Blood serum biochemistry

The measurement of albumin, globulin and total protein in serum or plasma provides an indication of the enhanced immune system in fish [63,64]. The enhanced blood serum protein, globulin contents and A/G ratio in the current study (Table 6) are in line with the increased lysozyme and myeloperoxidase (MPO) activities, suggesting immunomodulatory effects of Azolla and Spirulina on GIFT tilapia. Thus, supplementary dietary can positively affect the biochemical parameters, nutritional status and welfare of cultured tilapia. Similar findings have been reported in Nile Tilapia, Oreochromis niloticus [42], great sturgeon, Huso huso Linnaeus [65] and Gouramy, Osphronemus gouramy [56] when fed with aquatic plants and/or algae supplemented diets (Table 6).

Blood immunological indices

There was no significant difference shown in respiratory burst activity (RBT) among dietary treatments, however the highly significant difference (p < 0.05) were observed in lysozyme and myeloperoxidase (MPO) activity in test diet fed animals (Table 7).

Table 6:Blood serum biochemistry contents of GIFT tilapia fed with experimental diets for 90 days.


Table 7:Immunological indices of GIFT tilapia fed with experimental diets for 90 days.


The improved immune stimulating capacity (RBT and MPO) in fish might be due to the presence of antimicrobial compounds such as C-phycocyanin which reported to boost the immunity capacity and fight off any infections arise [4]. Promya and Chitmanat [66] and Liu etal. [67] reported that, Azolla and S.platensis contain phycocyanin and polyunsaturated fatty acids (PUFAs) particularly docohesaexanoic acid (DHA) which enhanced immune-stimulatory (white blood cells) in fish. The findings of the present study are in accordance with the results reported in Nile Tilapia [68], when administered with S. platensis supplemented diets. The lysozyme activity is one of the defensive factors against invasion by microorganisms [69]. The higher values reported in the present study revealed the improvement of the immune system in fish. Our results are in agreement with the findings of Nile Tilapia, Oreochromis niloticus [70] and Great sturgeon, Huso huso [65] when fed plant based diets. On the other hand, the glucose content in the present study was significantly lower (p < 0.05) in the test diet compared to the control (Table 7), possibly due to the reduction of erythrocytosis and gluconeogenesis activity in fish which are related to the physiological stress [71]. Therefore, the low levels of glucose content recorded in the present study revealed the tolerant capacity of fish against physiological stress. Similar result has been reported in Common Carp, Cyprinus carpio when fed plant based diet (Phoneix dactylifera) at 15% inclusion level.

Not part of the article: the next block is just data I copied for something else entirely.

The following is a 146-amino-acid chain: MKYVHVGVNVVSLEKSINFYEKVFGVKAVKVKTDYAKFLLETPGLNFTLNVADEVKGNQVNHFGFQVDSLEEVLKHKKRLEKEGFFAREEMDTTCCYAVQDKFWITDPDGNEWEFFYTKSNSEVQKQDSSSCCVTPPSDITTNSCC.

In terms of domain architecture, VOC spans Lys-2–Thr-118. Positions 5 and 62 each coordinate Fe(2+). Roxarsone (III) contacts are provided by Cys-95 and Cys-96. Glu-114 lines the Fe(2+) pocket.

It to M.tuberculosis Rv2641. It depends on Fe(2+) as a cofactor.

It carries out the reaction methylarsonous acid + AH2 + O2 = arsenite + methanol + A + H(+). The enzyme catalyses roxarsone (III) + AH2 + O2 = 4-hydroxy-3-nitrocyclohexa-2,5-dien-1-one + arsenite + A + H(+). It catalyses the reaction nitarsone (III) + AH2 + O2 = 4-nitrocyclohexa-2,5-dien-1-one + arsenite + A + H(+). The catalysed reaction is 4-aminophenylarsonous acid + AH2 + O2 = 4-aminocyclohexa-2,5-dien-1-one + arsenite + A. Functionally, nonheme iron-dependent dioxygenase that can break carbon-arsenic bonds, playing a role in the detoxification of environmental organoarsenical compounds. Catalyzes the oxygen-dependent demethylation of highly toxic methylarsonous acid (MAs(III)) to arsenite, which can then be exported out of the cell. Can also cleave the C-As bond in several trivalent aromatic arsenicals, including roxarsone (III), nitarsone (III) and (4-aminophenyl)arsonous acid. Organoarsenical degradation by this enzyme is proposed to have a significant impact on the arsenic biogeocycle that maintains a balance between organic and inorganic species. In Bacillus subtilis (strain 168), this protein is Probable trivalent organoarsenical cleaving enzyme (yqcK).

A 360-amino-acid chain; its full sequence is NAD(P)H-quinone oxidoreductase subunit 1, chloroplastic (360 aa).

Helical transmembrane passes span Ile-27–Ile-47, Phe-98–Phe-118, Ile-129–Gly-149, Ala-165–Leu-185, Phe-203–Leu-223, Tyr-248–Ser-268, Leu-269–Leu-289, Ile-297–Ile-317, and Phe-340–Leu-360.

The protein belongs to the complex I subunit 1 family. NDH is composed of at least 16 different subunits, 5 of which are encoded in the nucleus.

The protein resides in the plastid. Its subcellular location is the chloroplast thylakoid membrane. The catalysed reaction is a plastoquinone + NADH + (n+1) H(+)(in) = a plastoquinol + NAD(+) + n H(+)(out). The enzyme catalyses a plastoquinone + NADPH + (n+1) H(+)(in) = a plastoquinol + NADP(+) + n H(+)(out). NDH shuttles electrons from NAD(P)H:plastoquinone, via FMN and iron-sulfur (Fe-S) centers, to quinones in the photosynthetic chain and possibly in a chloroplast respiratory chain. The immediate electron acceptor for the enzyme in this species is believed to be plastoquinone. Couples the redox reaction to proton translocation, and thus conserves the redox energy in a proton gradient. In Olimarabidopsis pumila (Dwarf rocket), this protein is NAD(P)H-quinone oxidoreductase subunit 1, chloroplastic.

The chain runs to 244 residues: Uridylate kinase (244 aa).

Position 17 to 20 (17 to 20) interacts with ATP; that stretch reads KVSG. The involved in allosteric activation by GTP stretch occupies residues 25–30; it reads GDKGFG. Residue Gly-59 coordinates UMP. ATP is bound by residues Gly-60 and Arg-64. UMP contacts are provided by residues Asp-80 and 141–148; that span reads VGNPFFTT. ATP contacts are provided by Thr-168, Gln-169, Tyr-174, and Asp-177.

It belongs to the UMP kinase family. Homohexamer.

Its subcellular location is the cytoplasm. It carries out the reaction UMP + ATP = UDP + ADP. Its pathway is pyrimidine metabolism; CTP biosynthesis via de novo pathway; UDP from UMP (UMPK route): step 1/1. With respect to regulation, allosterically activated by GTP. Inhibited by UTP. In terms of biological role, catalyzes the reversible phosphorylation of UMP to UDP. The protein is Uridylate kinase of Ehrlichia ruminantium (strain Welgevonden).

Muscle quality index